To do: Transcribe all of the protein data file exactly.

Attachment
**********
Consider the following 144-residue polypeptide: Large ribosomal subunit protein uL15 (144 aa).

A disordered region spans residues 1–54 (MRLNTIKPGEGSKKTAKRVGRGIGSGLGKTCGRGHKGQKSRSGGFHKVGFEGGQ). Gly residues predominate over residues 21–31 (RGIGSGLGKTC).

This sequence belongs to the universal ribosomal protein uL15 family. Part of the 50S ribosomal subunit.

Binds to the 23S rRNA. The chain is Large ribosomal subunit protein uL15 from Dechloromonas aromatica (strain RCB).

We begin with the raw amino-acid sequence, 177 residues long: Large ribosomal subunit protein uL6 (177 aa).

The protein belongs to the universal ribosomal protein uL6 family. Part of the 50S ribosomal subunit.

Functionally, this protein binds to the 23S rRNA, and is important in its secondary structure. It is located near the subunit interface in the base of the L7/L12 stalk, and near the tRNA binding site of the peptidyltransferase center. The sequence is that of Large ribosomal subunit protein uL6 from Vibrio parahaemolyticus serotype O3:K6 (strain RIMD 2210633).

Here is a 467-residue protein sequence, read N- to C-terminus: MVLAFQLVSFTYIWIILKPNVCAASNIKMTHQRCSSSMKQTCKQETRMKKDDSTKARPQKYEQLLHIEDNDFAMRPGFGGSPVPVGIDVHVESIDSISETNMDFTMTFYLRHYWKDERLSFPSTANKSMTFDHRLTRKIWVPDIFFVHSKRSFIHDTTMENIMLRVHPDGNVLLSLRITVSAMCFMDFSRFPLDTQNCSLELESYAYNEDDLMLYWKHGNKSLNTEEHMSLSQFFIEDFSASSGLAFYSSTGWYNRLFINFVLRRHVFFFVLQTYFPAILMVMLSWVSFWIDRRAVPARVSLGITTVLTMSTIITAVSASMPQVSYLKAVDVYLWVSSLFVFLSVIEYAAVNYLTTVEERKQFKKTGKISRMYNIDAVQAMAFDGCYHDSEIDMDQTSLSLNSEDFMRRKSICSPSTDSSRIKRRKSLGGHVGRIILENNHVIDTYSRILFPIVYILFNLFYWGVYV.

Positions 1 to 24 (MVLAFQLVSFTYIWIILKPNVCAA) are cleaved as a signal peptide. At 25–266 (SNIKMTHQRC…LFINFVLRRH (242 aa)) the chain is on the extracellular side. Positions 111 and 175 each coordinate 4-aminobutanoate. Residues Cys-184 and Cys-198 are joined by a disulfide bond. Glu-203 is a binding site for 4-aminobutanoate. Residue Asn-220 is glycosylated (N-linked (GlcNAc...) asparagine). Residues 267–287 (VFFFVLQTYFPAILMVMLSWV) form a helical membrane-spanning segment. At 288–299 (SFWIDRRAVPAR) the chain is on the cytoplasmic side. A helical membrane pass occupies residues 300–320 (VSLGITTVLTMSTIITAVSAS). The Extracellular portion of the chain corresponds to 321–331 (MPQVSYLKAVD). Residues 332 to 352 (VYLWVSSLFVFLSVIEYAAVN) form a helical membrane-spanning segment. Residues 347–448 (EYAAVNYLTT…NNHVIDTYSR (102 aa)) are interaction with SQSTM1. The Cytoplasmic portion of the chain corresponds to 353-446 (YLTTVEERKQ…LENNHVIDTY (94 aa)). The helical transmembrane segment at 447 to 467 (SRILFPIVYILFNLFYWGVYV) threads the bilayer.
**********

Consider the following 144-residue polypeptide: Large ribosomal subunit protein uL15 (144 aa).

A disordered region spans residues 1–54 (MRLNTIKPGEGSKKTAKRVGRGIGSGLGKTCGRGHKGQKSRSGGFHKVGFEGGQ). Gly residues predominate over residues 21–31 (RGIGSGLGKTC).

This sequence belongs to the universal ribosomal protein uL15 family. Part of the 50S ribosomal subunit.

Binds to the 23S rRNA. The chain is Large ribosomal subunit protein uL15 from Dechloromonas aromatica (strain RCB).

We begin with the raw amino-acid sequence, 177 residues long: Large ribosomal subunit protein uL6 (177 aa).

The protein belongs to the universal ribosomal protein uL6 family. Part of the 50S ribosomal subunit.

Functionally, this protein binds to the 23S rRNA, and is important in its secondary structure. It is located near the subunit interface in the base of the L7/L12 stalk, and near the tRNA binding site of the peptidyltransferase center. The sequence is that of Large ribosomal subunit protein uL6 from Vibrio parahaemolyticus serotype O3:K6 (strain RIMD 2210633).

Here is a 467-residue protein sequence, read N- to C-terminus: MVLAFQLVSFTYIWIILKPNVCAASNIKMTHQRCSSSMKQTCKQETRMKKDDSTKARPQKYEQLLHIEDNDFAMRPGFGGSPVPVGIDVHVESIDSISETNMDFTMTFYLRHYWKDERLSFPSTANKSMTFDHRLTRKIWVPDIFFVHSKRSFIHDTTMENIMLRVHPDGNVLLSLRITVSAMCFMDFSRFPLDTQNCSLELESYAYNEDDLMLYWKHGNKSLNTEEHMSLSQFFIEDFSASSGLAFYSSTGWYNRLFINFVLRRHVFFFVLQTYFPAILMVMLSWVSFWIDRRAVPARVSLGITTVLTMSTIITAVSASMPQVSYLKAVDVYLWVSSLFVFLSVIEYAAVNYLTTVEERKQFKKTGKISRMYNIDAVQAMAFDGCYHDSEIDMDQTSLSLNSEDFMRRKSICSPSTDSSRIKRRKSLGGHVGRIILENNHVIDTYSRILFPIVYILFNLFYWGVYV.

Positions 1 to 24 (MVLAFQLVSFTYIWIILKPNVCAA) are cleaved as a signal peptide. At 25–266 (SNIKMTHQRC…LFINFVLRRH (242 aa)) the chain is on the extracellular side. Positions 111 and 175 each coordinate 4-aminobutanoate. Residues Cys-184 and Cys-198 are joined by a disulfide bond. Glu-203 is a binding site for 4-aminobutanoate. Residue Asn-220 is glycosylated (N-linked (GlcNAc...) asparagine). Residues 267–287 (VFFFVLQTYFPAILMVMLSWV) form a helical membrane-spanning segment. At 288–299 (SFWIDRRAVPAR) the chain is on the cytoplasmic side. A helical membrane pass occupies residues 300–320 (VSLGITTVLTMSTIITAVSAS). The Extracellular portion of the chain corresponds to 321–331 (MPQVSYLKAVD). Residues 332 to 352 (VYLWVSSLFVFLSVIEYAAVN) form a helical membrane-spanning segment. Residues 347–448 (EYAAVNYLTT…NNHVIDTYSR (102 aa)) are interaction with SQSTM1. The Cytoplasmic portion of the chain corresponds to 353-446 (YLTTVEERKQ…LENNHVIDTY (94 aa)). The helical transmembrane segment at 447 to 467 (SRILFPIVYILFNLFYWGVYV) threads the bilayer.